Great American Federal Savings Loan Association v. Novotny

Decision Date11 June 1979
Docket NumberNo. 78-753,78-753
Citation60 L.Ed.2d 957,442 U.S. 366,99 S.Ct. 2345
PartiesGREAT AMERICAN FEDERAL SAVINGS & LOAN ASSOCIATION et al., Petitioners, v. John R. NOVOTNY
CourtU.S. Supreme Court
Syllabus

After respondent, a former officer, director, and loan officer of petitioner Great American Federal Savings and Loan Association (Association) received a right-to-sue letter upon filing a complaint with the Equal Employment Opportunity Commission under Title VII of the Civil Rights Act of 1964, he brought this suit against the Association and its directors in Federal District Court, alleging that the Association had intentionally embarked upon a course of conduct the effect of which was to deny to female employees equal employment opportunity; that when respondent expressed support for the female employees at a meeting of the board of directors, his connection with the Association abruptly ended; and that his support for the female employees was the cause of the termination of his employment. Respondent claimed damages under 42 U.S.C. § 1985(3) (1976 ed., Supp. II), contending that he had been injured as the result of a conspiracy to deprive him of equal protection of, and equal privileges and immunities under, the laws. Section 1985(3) provides,inter alia, that a person so injured may have an action for damages against any one or more of the conspirators. The District Court granted petitioners' motion to dismiss, holding that § 1985(3) could not be invoked because the directors of a single corporation cannot, as a matter of law and fact, engage in a conspiracy. The Court of Appeals reversed, holding that conspiracies motivated by an invidious animus against women fall within § 1985(3), and that respondent, a male allegedly injured as a result of such a conspiracy, has standing to bring suit under that provision. The court further ruled that Title VII can be the source of a right asserted in a § 1985(3) action, and that intracorporate conspiracies come within the intendment of the section.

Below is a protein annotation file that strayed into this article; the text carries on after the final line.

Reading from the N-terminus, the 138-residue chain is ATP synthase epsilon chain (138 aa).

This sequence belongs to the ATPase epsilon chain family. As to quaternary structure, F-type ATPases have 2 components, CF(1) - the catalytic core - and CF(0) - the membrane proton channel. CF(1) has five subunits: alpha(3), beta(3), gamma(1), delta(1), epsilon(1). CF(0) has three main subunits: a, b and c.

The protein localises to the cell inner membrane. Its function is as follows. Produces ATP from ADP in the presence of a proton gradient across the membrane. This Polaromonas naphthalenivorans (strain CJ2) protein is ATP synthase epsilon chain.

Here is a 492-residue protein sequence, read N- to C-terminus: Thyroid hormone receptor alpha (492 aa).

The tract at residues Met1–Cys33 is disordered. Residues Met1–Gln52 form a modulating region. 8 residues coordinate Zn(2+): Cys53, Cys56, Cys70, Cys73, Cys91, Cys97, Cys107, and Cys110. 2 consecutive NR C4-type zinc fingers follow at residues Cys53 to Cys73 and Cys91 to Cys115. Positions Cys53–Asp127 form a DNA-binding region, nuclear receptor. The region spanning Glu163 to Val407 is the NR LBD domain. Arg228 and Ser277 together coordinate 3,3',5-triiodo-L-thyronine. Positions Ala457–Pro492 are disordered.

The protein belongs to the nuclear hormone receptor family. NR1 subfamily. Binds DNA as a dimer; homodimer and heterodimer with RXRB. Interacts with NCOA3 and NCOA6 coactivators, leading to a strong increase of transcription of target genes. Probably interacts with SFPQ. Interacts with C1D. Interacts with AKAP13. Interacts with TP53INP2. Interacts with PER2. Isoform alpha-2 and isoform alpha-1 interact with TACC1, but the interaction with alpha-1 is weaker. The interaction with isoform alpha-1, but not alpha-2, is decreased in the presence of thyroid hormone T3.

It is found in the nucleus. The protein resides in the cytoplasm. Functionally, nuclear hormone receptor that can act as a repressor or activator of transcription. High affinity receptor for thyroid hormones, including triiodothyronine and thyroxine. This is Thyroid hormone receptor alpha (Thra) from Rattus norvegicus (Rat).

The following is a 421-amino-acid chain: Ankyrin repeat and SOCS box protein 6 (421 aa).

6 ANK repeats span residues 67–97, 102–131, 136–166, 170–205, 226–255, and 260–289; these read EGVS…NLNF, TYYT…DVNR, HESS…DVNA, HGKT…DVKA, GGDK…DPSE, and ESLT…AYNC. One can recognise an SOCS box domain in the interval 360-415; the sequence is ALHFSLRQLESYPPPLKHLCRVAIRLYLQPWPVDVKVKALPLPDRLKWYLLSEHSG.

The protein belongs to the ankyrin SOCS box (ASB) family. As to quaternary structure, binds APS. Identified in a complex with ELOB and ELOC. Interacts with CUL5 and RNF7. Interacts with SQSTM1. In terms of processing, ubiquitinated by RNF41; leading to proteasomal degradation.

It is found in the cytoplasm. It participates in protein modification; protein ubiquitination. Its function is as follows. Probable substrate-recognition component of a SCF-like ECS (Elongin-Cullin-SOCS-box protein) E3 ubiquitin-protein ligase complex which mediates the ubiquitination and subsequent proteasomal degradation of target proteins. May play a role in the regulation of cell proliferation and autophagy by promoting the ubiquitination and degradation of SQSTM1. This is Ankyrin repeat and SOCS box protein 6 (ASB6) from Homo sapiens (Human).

Held : Section 1985(3) may not be invoked to redress violations of Title VII. It creates no substantive rights itself but is a purely remedial statute, providing a civil cause of action when some otherwise defined federal right—to equal protection of the laws or equal privileges and immunities under the laws—is breached by a conspiracy in the manner defined by the section. Thus, the question in this case is whether rights created by Title VIIrespondent alleged that he was injured by a conspiracy to violate § 704(a) of Title VII, which makes it an unlawful employment practice for an employer to discriminate against an employee because he has opposed any employment practice made unlawful by Title VII or because he has participated in an investigation or proceeding under Title VII—may be asserted within the remedial framework of § 1985(3). If a violation of Title VII could be asserted through § 1985(3), a complainant could avoid most if not all of the detailed and specific provisions of Title VII, which provides a comprehensive plan of administrative and judicial process designed to provide an opportunity for nonjudicial and nonadversary resolution of claims. Perhaps most importantly, the complainant could completely bypass the administrative process, which plays such a crucial role in the scheme established by Congress in Title VII. Unimpaired effectiveness can be given to the plan of Title VII only by holding that deprivation of a right created by Title VII cannot be the basis for a cause of action under § 1985(3). Cf. Brown v. GSA, 425 U.S. 820, 96 S.Ct. 1961, 48 L.Ed.2d 402. Pp. 370-378.